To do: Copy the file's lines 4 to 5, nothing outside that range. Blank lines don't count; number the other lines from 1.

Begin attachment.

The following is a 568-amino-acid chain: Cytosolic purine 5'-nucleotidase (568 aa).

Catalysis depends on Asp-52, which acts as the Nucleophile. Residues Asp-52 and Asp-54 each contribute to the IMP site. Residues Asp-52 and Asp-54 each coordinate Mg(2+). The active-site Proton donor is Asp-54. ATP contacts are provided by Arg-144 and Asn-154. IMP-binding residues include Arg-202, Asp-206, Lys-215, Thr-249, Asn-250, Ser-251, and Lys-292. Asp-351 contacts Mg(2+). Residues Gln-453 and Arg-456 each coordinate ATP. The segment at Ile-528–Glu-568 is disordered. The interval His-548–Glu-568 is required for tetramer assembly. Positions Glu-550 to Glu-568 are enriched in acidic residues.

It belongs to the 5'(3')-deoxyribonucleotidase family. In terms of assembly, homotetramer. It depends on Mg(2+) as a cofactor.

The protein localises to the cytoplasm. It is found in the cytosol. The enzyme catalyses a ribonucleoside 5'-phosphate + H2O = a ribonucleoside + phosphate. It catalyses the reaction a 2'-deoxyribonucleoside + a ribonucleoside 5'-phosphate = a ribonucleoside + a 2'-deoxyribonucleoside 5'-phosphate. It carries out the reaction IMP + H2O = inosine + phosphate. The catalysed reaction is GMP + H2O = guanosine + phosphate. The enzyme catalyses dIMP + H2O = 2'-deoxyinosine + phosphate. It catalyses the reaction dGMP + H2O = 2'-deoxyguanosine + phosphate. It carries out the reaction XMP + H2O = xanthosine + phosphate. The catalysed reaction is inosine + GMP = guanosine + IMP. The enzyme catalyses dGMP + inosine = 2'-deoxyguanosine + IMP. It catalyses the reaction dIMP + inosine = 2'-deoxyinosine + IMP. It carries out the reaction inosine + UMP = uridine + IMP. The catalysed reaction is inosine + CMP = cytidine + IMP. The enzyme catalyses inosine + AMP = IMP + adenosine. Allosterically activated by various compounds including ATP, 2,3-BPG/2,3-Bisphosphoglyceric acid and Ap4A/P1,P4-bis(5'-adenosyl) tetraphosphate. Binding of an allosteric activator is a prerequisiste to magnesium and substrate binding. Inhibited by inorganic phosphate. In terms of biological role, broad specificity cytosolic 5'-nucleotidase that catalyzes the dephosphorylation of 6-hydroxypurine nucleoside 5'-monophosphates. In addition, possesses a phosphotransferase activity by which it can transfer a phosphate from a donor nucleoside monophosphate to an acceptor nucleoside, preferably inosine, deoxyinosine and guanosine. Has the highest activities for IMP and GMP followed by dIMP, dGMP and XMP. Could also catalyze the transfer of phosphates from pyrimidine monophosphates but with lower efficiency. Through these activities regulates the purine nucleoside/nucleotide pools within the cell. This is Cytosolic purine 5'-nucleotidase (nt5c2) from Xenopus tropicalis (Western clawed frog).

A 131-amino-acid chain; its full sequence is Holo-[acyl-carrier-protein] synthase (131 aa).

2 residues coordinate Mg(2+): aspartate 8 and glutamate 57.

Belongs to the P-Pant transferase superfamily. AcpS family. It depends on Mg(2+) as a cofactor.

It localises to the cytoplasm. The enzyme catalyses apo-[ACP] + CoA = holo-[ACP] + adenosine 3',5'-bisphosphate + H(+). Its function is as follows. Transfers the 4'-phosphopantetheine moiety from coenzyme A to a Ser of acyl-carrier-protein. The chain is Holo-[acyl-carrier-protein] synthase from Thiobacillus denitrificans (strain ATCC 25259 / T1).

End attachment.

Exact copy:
The protein localises to the cytoplasm. It is found in the cytosol. The enzyme catalyses a ribonucleoside 5'-phosphate + H2O = a ribonucleoside + phosphate. It catalyses the reaction a 2'-deoxyribonucleoside + a ribonucleoside 5'-phosphate = a ribonucleoside + a 2'-deoxyribonucleoside 5'-phosphate. It carries out the reaction IMP + H2O = inosine + phosphate. The catalysed reaction is GMP + H2O = guanosine + phosphate. The enzyme catalyses dIMP + H2O = 2'-deoxyinosine + phosphate. It catalyses the reaction dGMP + H2O = 2'-deoxyguanosine + phosphate. It carries out the reaction XMP + H2O = xanthosine + phosphate. The catalysed reaction is inosine + GMP = guanosine + IMP. The enzyme catalyses dGMP + inosine = 2'-deoxyguanosine + IMP. It catalyses the reaction dIMP + inosine = 2'-deoxyinosine + IMP. It carries out the reaction inosine + UMP = uridine + IMP. The catalysed reaction is inosine + CMP = cytidine + IMP. The enzyme catalyses inosine + AMP = IMP + adenosine. Allosterically activated by various compounds including ATP, 2,3-BPG/2,3-Bisphosphoglyceric acid and Ap4A/P1,P4-bis(5'-adenosyl) tetraphosphate. Binding of an allosteric activator is a prerequisiste to magnesium and substrate binding. Inhibited by inorganic phosphate. In terms of biological role, broad specificity cytosolic 5'-nucleotidase that catalyzes the dephosphorylation of 6-hydroxypurine nucleoside 5'-monophosphates. In addition, possesses a phosphotransferase activity by which it can transfer a phosphate from a donor nucleoside monophosphate to an acceptor nucleoside, preferably inosine, deoxyinosine and guanosine. Has the highest activities for IMP and GMP followed by dIMP, dGMP and XMP. Could also catalyze the transfer of phosphates from pyrimidine monophosphates but with lower efficiency. Through these activities regulates the purine nucleoside/nucleotide pools within the cell. This is Cytosolic purine 5'-nucleotidase (nt5c2) from Xenopus tropicalis (Western clawed frog).

A 131-amino-acid chain; its full sequence is Holo-[acyl-carrier-protein] synthase (131 aa).